So many people complain about not having time. In fact, I am guilty of this. I do it nearly everyday. My time is very scarce. Because of this, the tactics of time budgeting that I discussed earlier come in to play. It is important to realize how much time you actually have. The next question is how do you go about this? Upon completion of accurate record of time usage and budgeting, it then becomes pretty clear how much time is actually left. What you will likely find is that you have more time than you think, especially after you go through the exercise of actually making a budget and a schedule. This was true for my experience.

    When you find out you have more time than you actually think, you then realize “I don’t have time” is not actually the case. So then you refer to your longer term goals and focus on what you really want to accomplish. These are the goals you want to make time for. Assuming you are able to find extra time after this process, the next step is to train yourself to stop saying the following words “I don’t have time.” This is extremely difficult to break. I am still trying to do that! This could take quite a while to master. I will let you know when I get there, I have not yet!

     Now if you can’t find any extra time at all, you need to reevaluate your schedule. You are then way too busy and need to cut things out. This would be a good time to reread the “Cut the Clutter” post. Even if you are not too busy, it is a good time to reevaluate the activities. It is important to re-evaluate your activities regularly as life is always changing and we are going through different stages.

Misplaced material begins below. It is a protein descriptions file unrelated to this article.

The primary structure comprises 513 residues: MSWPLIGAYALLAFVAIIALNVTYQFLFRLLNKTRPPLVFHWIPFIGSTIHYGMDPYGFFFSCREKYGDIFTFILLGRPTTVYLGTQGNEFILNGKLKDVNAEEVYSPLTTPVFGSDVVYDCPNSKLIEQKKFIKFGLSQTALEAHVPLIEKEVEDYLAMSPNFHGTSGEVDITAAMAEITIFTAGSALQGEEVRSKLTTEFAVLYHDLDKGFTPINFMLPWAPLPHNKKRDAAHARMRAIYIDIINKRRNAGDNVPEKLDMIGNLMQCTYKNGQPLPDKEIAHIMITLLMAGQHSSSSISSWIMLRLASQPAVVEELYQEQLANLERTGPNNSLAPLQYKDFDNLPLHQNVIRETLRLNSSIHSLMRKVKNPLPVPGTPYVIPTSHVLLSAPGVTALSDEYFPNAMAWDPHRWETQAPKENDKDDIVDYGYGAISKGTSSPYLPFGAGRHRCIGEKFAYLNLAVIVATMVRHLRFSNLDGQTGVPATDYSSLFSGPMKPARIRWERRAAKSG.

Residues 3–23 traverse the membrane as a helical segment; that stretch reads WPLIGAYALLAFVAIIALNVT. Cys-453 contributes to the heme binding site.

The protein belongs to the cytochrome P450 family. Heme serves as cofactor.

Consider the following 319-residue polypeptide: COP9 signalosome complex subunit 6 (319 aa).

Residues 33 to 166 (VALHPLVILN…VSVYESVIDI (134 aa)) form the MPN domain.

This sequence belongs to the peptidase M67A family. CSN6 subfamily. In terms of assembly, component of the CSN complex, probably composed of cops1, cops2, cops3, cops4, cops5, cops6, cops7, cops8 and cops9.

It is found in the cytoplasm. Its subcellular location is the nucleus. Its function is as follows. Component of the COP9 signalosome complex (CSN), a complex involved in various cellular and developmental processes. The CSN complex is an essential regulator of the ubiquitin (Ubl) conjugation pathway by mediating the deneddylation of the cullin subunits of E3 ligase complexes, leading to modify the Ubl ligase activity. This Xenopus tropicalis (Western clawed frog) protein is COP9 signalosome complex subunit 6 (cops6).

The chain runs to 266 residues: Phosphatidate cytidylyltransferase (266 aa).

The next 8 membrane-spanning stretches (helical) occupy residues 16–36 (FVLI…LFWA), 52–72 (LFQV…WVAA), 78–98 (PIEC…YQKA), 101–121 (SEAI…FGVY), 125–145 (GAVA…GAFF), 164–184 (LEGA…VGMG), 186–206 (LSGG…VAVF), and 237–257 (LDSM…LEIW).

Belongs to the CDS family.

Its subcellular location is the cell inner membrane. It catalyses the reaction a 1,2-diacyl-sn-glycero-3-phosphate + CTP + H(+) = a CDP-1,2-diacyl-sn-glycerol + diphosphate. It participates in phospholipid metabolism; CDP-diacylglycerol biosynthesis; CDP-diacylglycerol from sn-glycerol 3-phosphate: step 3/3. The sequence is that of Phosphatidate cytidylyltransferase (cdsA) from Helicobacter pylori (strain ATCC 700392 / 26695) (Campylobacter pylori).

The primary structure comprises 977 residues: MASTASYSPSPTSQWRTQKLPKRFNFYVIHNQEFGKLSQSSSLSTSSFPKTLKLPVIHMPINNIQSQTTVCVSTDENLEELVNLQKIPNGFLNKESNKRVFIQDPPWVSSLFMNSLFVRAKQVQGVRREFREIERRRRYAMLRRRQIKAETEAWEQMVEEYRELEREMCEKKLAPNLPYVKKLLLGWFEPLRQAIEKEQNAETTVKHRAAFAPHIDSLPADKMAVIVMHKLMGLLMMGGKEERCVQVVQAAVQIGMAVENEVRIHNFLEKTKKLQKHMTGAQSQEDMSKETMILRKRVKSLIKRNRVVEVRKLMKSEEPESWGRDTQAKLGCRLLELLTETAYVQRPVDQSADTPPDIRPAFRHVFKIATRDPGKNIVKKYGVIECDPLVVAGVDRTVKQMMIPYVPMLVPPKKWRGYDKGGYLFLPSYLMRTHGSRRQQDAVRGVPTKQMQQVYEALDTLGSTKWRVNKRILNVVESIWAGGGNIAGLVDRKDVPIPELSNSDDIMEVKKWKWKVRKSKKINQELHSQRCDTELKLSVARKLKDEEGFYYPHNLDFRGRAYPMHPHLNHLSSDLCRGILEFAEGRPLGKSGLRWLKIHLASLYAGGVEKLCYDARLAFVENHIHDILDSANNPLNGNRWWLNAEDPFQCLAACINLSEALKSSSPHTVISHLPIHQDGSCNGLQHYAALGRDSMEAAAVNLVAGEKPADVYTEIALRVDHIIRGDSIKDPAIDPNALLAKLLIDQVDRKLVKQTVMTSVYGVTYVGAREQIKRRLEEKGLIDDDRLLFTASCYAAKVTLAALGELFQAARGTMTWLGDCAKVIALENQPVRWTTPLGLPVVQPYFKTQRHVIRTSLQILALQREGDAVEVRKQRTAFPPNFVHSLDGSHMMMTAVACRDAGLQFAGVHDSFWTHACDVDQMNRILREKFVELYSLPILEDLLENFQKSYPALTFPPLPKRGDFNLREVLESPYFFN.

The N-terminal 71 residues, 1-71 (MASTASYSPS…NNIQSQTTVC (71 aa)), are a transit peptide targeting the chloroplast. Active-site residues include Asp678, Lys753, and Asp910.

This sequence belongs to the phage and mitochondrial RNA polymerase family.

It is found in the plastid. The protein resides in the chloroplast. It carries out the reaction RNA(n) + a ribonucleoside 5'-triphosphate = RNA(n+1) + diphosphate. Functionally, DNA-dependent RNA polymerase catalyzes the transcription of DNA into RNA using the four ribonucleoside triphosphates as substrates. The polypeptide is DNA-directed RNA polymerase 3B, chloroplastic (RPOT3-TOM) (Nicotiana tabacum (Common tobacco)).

Time Management Success Story #1 - Me

       As I grew up and went through school, I was younger and less experienced with life and I was not an expert in time management. I did whatever had to be done, whatever was urgent. Many people live their lives like this. They wake up and start putting out fires right away. They run around like chickens without their heads and really don't get much accomplished. That was me for many of my days in my life, especially when I was in school. Another type of person procrastinates and is calm and relaxed until it's the last minute. That was never me. If I had something to do and it was undone, I would be worried about it until it was done. It would have made much more sense for me to just do it rather than worry about it. All of that energy could have gone to getting it done. 

      A concept I wish I had growing up was a time budget. Just like a financial budget, one can make a time budget. Even though I just recently started doing this, following a time budget has already made a huge difference in my life. I am now keenly aware of activities of which I am overdoing or not doing enough. However, just like a financial budget, it takes time to prepare and upkeep. It is well worth the investment! With this practice in place, I am living life on purpose and taking control of my life. The largest variances are due to incorrect budgeting, which is done because this practice is still relatively new for me. Other than that, it is a very helpful exercise.                   

      Now my time budget is extremely detailed and I personally enjoy knowing where every minute is going. This can be done in many different ways. For example, start with just a few major activities and track them - i.e. work, family, chores, etc. This is also very helpful if you know of an activity that you want to cut such as social media, TV, Internet, etc. As I get better with time budgeting, I hope to help you get just as excited as I am.